Betatype Illustrates Additive Manufacturing Solution of Automotive Headlights Heatsink

Betatype, a provider of additively manufactured components, has produced 384 headlight parts in a single build using metal powder bed fusion, saving days in time and thousands of pounds.
Through this process, the company streamlined the production of large heatsinks for LED automotive headlights, which were identified by Betatype as well-suited to being additively manufactured with the powder bed fusion process. Betatype noted the process would be ideal for the specific geometry of these metal parts, since it can consolidate multiple builds into one.

Automotive LED headlight with AM heatsink

Using single laser machines, like the EOS M280 and Renishaw’s RenAM 500M, cost-per-part was brought down from over £30 to under £3, while build time was reduced from around 444 hours to around 30 as they were manufactured within the same build job. Further time reductions – down to under 19 hours – were achieved when switching to multi-laser machines, such as SLM Solutions 500 and Renishaw RenAM 500Q systems.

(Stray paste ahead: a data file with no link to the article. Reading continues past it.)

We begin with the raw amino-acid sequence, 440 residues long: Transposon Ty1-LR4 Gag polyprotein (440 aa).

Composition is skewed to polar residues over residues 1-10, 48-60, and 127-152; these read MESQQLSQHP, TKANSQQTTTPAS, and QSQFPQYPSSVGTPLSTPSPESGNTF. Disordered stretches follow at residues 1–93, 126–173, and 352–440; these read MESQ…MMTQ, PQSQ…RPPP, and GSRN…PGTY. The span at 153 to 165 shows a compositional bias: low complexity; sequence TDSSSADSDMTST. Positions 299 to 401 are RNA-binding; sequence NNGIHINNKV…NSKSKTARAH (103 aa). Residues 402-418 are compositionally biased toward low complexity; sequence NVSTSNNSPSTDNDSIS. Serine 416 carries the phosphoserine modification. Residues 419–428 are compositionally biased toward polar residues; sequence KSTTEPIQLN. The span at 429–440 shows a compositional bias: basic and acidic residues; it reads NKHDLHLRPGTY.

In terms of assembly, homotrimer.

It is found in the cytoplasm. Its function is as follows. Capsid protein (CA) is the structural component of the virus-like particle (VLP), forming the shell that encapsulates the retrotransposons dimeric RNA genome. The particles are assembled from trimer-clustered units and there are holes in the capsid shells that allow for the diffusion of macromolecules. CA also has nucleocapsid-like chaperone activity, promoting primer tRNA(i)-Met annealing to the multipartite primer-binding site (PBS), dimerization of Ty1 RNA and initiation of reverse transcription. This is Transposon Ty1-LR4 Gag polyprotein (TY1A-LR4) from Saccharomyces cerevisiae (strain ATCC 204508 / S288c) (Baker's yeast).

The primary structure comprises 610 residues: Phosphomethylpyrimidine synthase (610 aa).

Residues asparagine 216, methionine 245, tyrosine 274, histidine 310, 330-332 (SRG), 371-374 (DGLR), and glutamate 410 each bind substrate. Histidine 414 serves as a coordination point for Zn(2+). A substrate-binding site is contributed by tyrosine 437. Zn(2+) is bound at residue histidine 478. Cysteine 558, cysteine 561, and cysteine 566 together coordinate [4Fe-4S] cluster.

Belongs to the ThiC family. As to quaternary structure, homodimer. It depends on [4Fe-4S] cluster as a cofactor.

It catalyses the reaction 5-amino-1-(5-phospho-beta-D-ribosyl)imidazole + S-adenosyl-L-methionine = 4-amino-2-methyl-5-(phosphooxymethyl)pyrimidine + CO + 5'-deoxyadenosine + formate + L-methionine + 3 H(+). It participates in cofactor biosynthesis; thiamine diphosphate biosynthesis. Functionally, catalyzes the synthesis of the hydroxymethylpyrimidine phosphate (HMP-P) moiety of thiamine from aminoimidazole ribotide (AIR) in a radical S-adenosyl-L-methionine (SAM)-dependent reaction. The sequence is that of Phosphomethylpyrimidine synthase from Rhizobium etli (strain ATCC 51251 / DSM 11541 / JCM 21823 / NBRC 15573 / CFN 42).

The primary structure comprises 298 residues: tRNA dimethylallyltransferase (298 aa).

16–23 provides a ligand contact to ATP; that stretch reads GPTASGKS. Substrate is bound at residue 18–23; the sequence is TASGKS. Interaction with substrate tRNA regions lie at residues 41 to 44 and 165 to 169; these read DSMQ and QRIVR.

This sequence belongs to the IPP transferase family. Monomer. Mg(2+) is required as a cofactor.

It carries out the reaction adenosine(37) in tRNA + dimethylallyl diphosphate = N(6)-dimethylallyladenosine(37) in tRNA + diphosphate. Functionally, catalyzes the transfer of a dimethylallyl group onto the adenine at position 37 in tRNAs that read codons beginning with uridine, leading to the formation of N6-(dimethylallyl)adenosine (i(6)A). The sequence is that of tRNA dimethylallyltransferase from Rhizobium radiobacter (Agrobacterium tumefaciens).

Production build of automotive LED heatsinks.

Using powder bed fusion, Betatype was able to design parts with in-built support features which enabled the company’s engineers to nest parts together and the machine to print parts on top of each other. Printing was carried out by Progressive Technology. The finished components could then be snapped apart by hand without the need for further post-processing. Betatype credits the intelligent design of the parts as the key enabler of this stacking strategy, which worked around the thermal stress concerns that would typically arise when using powder bed fusion.

With significant proficiencies in design and data processing, Betatype is confident it can optimise every toolpath within each part. Through specific control parameters, in each layer to a single toolpath where the laser melts the part, the exposure of said part was reduced significantly. This, as well as Betatype’s optimisation algorithms and process IP, helped to reduce the build time of each part from an hour to under five minutes, meaning the total build of 384 components took just 30 hours.

Betatype believes the efficiency of this build process in which hundreds of parts were produce concurrently, days saved, and thousands spared, demonstrates the true potential of additive manufacturing, and does so in a vertical market that has so far struggled to transition AM from prototyping tool to manufacturing one.

Source: TCT Magazine

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